The Australian Business Review is reporting that Woodside Petroleum, a cash rich Australian energy company, has its eye on Apache’s 50 per cent stake in the Kitimat LNG project. As part of any deal, Woodside would probably also have to buy Apache’s stake in the Australian Wheatstone LNG project, which is also up for sale.
The months-long process by Apache to find a new home for its West Australian domestic gas business and its stake in the under-construction Wheatstone LNG project — as well as its stake in the Kitimat LNG project in Canada — has drawn plenty of interest from parties in that neck of the woods.
The cashed-up, project-hungry Woodside Petroleum has been interested from the outset in the Kitimat stake, but is also said to be prepared to make an offer on Wheatstone if Apache is determined to sell the assets together
Earlier, another Australian newspaper, The Age reported that Woodside’s petroleum and LNG operations had “revenue of $US5.3 billion for the first nine months of 2014. Compared with the corresponding period in 2013, revenue was 28.7 per cent higher for the 2014 period.”Part of the money came from selling natural gas assets in the United States.
According to The Age:
Woodside’s LNG production rose to a record 5.1 million tonnes for the first nine months of Woodside’s fiscal 2014. The record production represents a rise of 17.6 per cent on the same period for 2013. Behind the result was the operational performance of the Pluto LNG facility (Woodside’s interest is 90 per cent). Pluto lifted LNG production by 24.3 per cent on the corresponding period in 2013, to 3.1 million tonnes. Pluto also produced 2.2 million barrels of condensate for the first nine months of 2014. Oil production rose by a mammoth 33.3 per cent on the same period in 2013, to 8.8 million barrels.
On November 6, according to the Sydney Morning Herald, Woodside’s CEO Peter Coleman warned that the Asian customers for LNG who are holding out for cheaper prices could face a “supply crunch” and “By holding out for a cheaper price, customers are potentially exacerbating project FID [final investment decision] delays and may unwittingly help bring on a supply crunch.”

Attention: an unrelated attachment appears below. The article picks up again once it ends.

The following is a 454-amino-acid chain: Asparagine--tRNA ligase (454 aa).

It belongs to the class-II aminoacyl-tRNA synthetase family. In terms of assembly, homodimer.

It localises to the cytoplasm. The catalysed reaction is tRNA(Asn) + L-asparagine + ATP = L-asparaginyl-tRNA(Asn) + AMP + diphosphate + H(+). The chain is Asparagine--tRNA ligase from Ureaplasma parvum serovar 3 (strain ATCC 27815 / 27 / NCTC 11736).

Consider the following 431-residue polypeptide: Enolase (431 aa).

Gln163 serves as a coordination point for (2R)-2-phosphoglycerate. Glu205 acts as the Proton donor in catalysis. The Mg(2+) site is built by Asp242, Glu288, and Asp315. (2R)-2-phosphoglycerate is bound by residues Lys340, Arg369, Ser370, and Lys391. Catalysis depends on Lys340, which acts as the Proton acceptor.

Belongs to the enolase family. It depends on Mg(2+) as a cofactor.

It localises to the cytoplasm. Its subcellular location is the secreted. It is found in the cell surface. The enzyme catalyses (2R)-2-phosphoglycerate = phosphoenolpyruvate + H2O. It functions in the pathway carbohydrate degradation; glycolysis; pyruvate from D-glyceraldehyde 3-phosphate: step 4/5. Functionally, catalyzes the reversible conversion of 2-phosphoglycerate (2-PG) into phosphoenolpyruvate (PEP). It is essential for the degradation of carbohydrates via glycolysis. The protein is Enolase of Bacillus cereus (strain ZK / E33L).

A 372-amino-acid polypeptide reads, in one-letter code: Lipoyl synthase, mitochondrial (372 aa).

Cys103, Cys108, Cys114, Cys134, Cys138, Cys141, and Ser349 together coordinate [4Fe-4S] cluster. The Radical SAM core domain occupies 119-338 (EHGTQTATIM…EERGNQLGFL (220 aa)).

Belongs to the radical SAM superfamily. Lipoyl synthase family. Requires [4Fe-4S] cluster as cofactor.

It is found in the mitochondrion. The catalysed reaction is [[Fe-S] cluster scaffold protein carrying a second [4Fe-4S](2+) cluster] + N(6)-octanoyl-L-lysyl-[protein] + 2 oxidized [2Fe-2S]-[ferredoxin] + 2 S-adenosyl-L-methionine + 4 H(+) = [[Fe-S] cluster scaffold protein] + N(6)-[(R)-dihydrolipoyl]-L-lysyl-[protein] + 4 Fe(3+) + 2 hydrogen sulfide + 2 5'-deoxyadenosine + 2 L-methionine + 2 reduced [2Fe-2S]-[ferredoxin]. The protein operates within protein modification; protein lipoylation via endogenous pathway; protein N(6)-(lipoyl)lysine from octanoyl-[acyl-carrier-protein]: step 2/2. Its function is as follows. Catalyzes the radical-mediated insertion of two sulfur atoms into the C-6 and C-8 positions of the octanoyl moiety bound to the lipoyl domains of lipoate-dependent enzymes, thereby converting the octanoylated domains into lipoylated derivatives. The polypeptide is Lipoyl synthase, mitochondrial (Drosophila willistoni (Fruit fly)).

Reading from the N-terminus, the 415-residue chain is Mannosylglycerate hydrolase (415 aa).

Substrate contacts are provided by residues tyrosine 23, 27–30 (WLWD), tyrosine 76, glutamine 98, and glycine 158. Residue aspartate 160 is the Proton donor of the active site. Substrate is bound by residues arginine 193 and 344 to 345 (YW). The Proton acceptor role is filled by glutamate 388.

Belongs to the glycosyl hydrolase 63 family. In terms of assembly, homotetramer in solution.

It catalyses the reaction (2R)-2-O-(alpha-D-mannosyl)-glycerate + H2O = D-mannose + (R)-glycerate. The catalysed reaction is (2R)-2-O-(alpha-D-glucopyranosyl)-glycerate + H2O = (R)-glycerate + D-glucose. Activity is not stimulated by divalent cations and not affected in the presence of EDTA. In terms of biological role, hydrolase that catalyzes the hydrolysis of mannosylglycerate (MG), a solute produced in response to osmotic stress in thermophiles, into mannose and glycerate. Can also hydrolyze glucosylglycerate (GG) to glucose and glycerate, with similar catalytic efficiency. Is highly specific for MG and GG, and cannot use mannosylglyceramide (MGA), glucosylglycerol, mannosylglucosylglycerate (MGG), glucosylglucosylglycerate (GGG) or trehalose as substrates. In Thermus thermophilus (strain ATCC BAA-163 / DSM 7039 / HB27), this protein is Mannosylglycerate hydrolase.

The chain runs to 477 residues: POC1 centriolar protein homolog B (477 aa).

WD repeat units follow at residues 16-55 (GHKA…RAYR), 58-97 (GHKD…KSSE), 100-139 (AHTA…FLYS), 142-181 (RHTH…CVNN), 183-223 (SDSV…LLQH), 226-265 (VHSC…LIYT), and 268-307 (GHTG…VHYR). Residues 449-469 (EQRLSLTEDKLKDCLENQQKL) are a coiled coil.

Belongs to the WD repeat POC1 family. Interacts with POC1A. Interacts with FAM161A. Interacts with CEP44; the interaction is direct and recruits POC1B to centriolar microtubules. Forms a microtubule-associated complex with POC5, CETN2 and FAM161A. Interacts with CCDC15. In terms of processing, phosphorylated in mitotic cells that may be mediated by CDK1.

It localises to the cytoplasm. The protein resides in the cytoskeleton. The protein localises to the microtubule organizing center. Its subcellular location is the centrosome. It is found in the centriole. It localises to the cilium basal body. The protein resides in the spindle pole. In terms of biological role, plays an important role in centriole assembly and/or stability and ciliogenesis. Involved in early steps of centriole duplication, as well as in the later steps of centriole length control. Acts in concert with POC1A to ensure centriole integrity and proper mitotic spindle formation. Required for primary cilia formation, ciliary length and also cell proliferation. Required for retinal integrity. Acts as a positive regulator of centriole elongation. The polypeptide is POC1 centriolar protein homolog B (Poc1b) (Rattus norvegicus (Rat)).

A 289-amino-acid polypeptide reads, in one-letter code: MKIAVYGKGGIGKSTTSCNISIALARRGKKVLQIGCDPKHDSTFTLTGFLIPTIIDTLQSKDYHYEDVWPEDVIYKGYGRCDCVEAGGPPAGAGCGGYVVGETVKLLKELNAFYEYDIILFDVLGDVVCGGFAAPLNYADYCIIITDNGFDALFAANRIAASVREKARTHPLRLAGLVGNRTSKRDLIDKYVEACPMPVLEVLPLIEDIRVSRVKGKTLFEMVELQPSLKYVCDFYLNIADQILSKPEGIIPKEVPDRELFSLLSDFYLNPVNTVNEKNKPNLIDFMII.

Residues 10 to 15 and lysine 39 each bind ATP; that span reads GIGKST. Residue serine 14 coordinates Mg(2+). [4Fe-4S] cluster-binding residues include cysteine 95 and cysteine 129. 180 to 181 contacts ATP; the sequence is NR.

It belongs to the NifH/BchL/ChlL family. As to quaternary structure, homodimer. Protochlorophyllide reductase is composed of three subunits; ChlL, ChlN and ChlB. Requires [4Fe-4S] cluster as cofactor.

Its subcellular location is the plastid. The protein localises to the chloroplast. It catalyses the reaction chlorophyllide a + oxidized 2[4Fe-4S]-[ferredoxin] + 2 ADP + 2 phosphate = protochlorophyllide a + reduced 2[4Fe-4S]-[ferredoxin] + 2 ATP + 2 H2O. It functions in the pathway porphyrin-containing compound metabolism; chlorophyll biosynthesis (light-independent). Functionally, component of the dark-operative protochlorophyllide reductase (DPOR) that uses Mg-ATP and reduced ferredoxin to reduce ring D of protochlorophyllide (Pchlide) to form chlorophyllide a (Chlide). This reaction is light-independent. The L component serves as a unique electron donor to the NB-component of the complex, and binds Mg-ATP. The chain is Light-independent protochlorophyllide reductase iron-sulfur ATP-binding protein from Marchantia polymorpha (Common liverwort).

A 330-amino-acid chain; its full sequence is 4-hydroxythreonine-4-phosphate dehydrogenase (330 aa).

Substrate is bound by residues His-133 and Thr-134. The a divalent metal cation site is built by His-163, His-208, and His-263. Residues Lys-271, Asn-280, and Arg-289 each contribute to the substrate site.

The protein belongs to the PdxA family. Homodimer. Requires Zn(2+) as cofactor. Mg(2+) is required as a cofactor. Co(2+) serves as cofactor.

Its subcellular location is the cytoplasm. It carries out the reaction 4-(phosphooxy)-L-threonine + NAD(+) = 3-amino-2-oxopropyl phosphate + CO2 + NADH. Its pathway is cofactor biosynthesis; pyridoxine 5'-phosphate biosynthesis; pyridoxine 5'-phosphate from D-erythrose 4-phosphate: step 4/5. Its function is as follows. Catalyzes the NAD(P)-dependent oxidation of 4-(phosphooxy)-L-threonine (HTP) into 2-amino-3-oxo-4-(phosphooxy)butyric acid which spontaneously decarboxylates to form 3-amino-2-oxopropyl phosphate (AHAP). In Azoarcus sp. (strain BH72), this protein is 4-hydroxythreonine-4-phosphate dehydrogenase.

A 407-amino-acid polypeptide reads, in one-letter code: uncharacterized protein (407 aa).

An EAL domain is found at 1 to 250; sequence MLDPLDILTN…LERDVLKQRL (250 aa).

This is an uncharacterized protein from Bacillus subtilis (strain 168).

He called on suppliers and customers to work together to ensure supply projects went ahead.
The Woodside website describes the company as “Australia’s largest independent dedicated oil and gas company and one of the world’s leading producers of liquefied natural gas.”
It goes on to say
As we aspire to become a global leader in upstream oil and gas, we are guided by the Woodside Compass. The Compass links Woodside’s core values – respect, integrity, working sustainably, working together, discipline and excellence – with our vision, mission and strategic direction.
Woodside has an extensive portfolio of facilities which we operate on behalf of some of the world’s major oil and gas companies.
We have been operating the landmark Australian project, the North West Shelf, since 1984 and it remains one of the world’s premier liquefied natural gas (LNG) facilities.
With the successful start-up of the Pluto LNG Plant in 2012, Woodside now operates six of the seven LNG processing trains in Australia.